Recently, Netflix’s Love Is Blind reminded us of something that we always knew, deep down: we unashamedly love reality dating shows. The Netflix original drew in a broader audience than most shows of its kind by introducing an unexpected twist: Couples would go on literal blind dates, in which they could hear—but not see—one another. They had a small window of time to get engaged, and were only allowed to see one another if they popped the question.
On April 17, Netflix will see if they can catch lightning in a bottle for a second time with Too Hot to Handle, a reality dating show that puts a bunch of serial daters in a house together. Here’s the catch (that even the contestants didn't know about until they got there): There’s no kissing, sex, or self-gratification allowed, and if contestants are caught doing any of these things, they will be “fined.” I.e., the potential prize money will start to decrease.
While we’re absolutely going to watch Too Hot to Handle—and we love a good twist—we don’t need much of an excuse to get invested in a great reality dating show. All we’re asking for is lots of drama, plenty of premature promises, and maybe even a couple or two who we think might really make it. With that in mind, we’ve listed all the reality dating shows that go beyond a guilty pleasure.
The Bachelor (and the Bachelorette)
The classic reality dating show, The Bachelor sees one attractive, successful man (or woman, in the case of The Bachelorette) simultaneously dating a couple dozen people. The dating pool gets narrowed at each week’s “Rose Ceremony,” with the goal of a proposal in the season finale.
There’s something endlessly watchable about this reality dating show. As of posting, it’s reached 24 seasons and has multiple spin-offs. And though it’s not the most dramatic show on this list, that might work in its favor—The Bachelor is tame enough to make for great water cooler gossip.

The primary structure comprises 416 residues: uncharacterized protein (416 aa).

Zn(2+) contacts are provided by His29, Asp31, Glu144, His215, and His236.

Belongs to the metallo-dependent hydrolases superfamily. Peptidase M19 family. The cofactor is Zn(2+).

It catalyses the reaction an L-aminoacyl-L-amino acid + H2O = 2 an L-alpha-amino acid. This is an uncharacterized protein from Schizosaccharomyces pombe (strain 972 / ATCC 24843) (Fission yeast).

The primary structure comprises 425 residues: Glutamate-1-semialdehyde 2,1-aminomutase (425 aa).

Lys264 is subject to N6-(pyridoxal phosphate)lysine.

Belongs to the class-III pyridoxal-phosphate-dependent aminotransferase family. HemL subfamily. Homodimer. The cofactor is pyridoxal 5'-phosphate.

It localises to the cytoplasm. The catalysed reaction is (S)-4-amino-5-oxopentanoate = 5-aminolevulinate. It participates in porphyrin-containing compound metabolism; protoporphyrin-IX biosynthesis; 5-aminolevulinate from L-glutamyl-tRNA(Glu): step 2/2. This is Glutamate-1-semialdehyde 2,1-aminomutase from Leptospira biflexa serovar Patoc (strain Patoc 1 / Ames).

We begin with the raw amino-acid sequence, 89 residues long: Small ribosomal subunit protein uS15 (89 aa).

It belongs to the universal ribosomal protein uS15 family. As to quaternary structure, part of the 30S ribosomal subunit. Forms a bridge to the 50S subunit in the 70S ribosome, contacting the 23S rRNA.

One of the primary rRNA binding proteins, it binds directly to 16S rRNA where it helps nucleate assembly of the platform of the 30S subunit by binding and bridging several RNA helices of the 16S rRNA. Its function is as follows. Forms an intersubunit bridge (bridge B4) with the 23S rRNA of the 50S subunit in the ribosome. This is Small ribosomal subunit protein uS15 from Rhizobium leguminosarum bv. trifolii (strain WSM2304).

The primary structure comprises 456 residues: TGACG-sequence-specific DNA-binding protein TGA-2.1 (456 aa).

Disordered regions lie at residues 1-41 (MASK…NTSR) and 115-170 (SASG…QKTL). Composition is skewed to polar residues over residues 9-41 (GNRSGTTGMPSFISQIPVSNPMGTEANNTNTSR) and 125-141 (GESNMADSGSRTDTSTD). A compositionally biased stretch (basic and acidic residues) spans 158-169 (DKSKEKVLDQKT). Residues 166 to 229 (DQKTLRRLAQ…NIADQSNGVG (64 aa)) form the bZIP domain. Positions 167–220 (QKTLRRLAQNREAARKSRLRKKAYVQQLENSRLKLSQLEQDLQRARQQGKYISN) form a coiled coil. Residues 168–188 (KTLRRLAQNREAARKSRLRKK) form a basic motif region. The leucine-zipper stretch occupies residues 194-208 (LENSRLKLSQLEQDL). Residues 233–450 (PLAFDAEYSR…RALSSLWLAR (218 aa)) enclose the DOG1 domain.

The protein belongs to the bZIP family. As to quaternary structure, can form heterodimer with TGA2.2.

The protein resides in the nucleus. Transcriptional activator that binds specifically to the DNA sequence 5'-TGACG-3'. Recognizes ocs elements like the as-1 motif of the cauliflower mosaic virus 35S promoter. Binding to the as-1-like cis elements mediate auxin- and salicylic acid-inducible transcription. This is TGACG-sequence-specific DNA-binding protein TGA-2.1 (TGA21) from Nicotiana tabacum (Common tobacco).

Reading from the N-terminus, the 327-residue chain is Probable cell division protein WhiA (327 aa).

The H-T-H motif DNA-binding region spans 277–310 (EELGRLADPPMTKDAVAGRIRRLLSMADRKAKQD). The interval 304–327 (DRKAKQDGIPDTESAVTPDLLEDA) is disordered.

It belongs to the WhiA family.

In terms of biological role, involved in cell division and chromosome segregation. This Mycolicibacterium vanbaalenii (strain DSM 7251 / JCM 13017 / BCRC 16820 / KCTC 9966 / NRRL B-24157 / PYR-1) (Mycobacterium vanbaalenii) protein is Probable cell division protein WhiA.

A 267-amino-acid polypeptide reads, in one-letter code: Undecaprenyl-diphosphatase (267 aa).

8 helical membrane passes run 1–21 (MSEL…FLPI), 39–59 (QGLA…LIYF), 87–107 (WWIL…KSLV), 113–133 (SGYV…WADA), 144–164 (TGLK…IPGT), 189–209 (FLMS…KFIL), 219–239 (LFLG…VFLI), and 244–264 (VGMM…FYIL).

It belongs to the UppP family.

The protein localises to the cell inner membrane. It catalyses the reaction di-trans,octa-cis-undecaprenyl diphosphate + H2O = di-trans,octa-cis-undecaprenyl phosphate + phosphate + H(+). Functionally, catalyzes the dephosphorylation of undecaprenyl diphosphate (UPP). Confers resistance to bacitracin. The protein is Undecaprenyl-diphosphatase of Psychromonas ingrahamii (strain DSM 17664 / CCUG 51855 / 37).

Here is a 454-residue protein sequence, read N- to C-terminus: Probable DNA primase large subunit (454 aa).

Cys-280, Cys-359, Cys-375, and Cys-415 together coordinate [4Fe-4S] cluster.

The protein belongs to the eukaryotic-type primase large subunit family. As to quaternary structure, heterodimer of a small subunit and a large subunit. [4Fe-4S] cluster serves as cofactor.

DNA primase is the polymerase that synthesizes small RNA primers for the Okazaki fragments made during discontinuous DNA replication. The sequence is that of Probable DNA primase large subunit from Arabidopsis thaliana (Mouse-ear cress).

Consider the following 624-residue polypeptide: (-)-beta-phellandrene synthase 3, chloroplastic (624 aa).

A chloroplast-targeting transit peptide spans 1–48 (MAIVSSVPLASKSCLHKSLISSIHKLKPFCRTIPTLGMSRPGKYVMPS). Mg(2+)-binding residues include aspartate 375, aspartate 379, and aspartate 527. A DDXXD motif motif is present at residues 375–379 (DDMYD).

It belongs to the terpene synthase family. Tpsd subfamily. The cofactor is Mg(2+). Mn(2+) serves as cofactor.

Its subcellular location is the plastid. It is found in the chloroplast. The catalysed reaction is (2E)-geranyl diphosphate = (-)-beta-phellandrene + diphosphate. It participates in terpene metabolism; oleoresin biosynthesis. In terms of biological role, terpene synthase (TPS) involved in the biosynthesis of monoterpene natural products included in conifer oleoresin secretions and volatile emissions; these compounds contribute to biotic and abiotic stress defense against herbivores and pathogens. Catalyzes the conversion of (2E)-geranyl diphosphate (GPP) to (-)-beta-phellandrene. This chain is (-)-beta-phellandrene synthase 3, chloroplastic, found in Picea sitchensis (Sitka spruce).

Originally a British show, this brash reality series has spun off versions in Australia, Sweden, Germany and the U.S.—and we couldn’t be more grateful. The show features multiple attractive people in swimsuits, gratuitous close-ups, and endless drama. All of the contestants live in one villa together, and they must act fast to “couple up” with someone, or they risk going home at the next selection.
To add to the excitement, new people are regularly added to the villa. As the end of the show nears, the public votes on their favorite couple, with the winners receiving a large cash sum. If it sounds like an excuse to go on TV and become a social media influencer...well, that’s pretty much exactly what it is. But we love watching it anyway.
90 Day Fiancé
This show is a bit different from the other reality dating shows on this list. Part documentary, part reality show, each episode follows multiple couples who are applying for U.S. marriage visas. Once approved, the couple must be married within 90 days, or the non-U.S. partner must return to their home country.
Though the time limit for the marriage visa is intended to let couples make arrangements for their ceremony, many of the couples on the show who haven’t previously met in person use the time to decide whether or not they truly want to get married. And while some of the couples have been in long-distance relationships for a while, some remind us of —and that is where the real drama begins.
If your relationship is on the rocks, you probably don’t want to go somewhere called Temptation Island. And yet, each season of this show sees multiple couples doing exactly that—the couples split up and live in separate houses, each filled with attractive, single members of the opposite sex. The idea is for the couples to decide whether they would fit better with someone else.
The controversial show didn’t always deliver strong ratings in the later seasons. But if you enjoy seeing people doing questionable things in the name of finding love, then you’ll probably want to binge-watch a season or two.
Are You the One?
An MTV classic, this reality dating show is also a puzzle. All the contestants are living together in the same house, and each must find their predetermined “match,” as determined by an algorithm. The couples can test their compatibility by entering the “truth booth.” If all the couples are properly matched by the end of the show, the entire group splits a cash prize of $1 million.
While this sounds like it should be relatively easy to figure out, the show’s contestants often let their feelings get in the way of logic. That’s what makes it so much fun to watch! We also have to applaud AYOT? for being the first reality dating show to exclusively have LGBT and sexually fluid contestants, in its 8th season.
Featured image from The Bachelor, via ABC